Bug o’the Week

Tall Flea Beetle

Howdy, BugFans,

Sometimes, the BugLady gets a surprise as she’s researching an insect, and that was the case this week.

She saw a cluster of these pretty beetles when she was on a boardwalk in a wetland.  Their pedigree?  They are leaf beetles in the huge family Chrysomelidae; within that family, they’re in the tribe Alticini – the flea beetles, and they are (probably) Disonycha procera (Disonycha means “double-clawed”).  There are 470 members of that tribe in North America, and more elsewhere.  The BugLady has photographed one other, equally pretty flea beetle species when it was feeding on her pussy willows https://bugguide.net/node/view/2175205/bgimage.

Disonycha procera is very similar to Disonycha pensylvanica (not a typo, simply an old misspelling that is now embedded in the taxonomy of a few species), and in fact, it is in the “Disonycha pensylvanica species group,” about which bugguide.net says “The three species of the D. pensylvanica- group are not always safely identified – last hope is male genitalia, in some cases.”  So the BugLady has repaired to her well-worn seat, far out on that taxonomic limb, and is calling it Disonycha procera.  Only one source gave it a common name, but there was no explanation why this small insect might be called the Tall flea beetle.   

Tall flea beetles are found east of the Rockies, but not solidly, and into Central America, wherever their food plants grow.  Because some of their food plants grow on the edges of wetlands, Tall flea beetles are listed as semi-aquatic beetles by a few sources. 

The BugLady couldn’t find much about their life history.  Bugguide.net says that you can find both adult and larval Tall flea beetles feeding together on host plants, and a write-up about another genus member said that it overwinters as an adult, wakes up in spring, and lays eggs on or near the host plant, and the BugLady assumes that the Tall flea beetle does the same. 

Many Chrysomelids are attached to and named for their specific food plants, and for some flea beetles, those plants are agricultural crops like spinach (the Spinach flea beetle), beets, eggplant (the Eggplant flea beetle), and cruciferous plants like broccoli, cauliflower, cabbage, kale, (the Crucifer flea beetle).  But some Disonycha beetles eat invasive plants like Leafy spurge and are considered beneficial.  Adults chew holes in various parts of the plants – stems, leaves and petals (they like to feed in sunny weather) – and larvae may feed on the undersides of the leaves or on roots.  Tall flea beetles feed on plants in the genus Polygonum – knotweed, smartweed, bindweed, and tear-thumb (and it would be nice if a whole bunch of them would gang up on the very invasive Japanese Knotweed).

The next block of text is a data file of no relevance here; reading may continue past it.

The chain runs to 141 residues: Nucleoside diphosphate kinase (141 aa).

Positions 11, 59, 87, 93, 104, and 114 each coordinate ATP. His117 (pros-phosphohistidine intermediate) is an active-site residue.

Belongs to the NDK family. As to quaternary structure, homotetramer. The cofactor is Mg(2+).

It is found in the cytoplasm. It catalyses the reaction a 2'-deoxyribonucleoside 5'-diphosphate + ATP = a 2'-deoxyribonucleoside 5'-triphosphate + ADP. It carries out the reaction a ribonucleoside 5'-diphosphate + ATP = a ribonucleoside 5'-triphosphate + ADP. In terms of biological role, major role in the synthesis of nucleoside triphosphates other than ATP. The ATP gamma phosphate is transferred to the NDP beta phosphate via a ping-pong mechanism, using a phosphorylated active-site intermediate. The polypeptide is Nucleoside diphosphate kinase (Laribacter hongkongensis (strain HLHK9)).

Some Flea beetles shelter in the soil during bad weather and emerge when the rain quits and the sun is out again.  In Germany, this has earned them the name Erdflöhe (earth flea).  

So, here’s the funny thing about the Tall flea beetle.  Flea beetles (tribe Alticini) are so named because they jump around (like fleas) when they’re disturbed.  The BugLady certainly didn’t see any jumping – they were about as staid a bunch of beetles as you could hope to find – and she couldn’t find a video of it.  In this jumping they are aided by disproportionately large hind legs https://bugguide.net/node/view/915939/bgimage (all the better to jump with, my dear), though they get around routinely by walking and flying.  There are jumpers in a few other groups of beetles, too, like the weevils, Buprestids (jewel beetles), and marsh beetles.

Flea beetles jump using particular tendons that act like springs when initiated by the tensing and release of the leg’s extensor muscles.  Quoting two other researchers’ work in their paper, Nadein and Betz said that “They suggested that the high take-off acceleration, high velocity and short take-off time are compatible with jumping based on a spring-driven mechanism”.  Another group of researchers likened the movement to a catapult, and they based their design for a bionic jumping leg on the beetles’ anatomy (don’t ask the BugLady to explain anything more about this, but she can share links to a few articles).  

Mother Nature creates; man imitates.  

Monarch butterflies are nearing their destinations https://maps.journeynorth.org/map/?year=2022&map=monarch-adult-fall.  The BugLady will be interested in the numbers on the wintering grounds this year – Monarchs were scarce here this summer.

Kate Redmond, The BugLady

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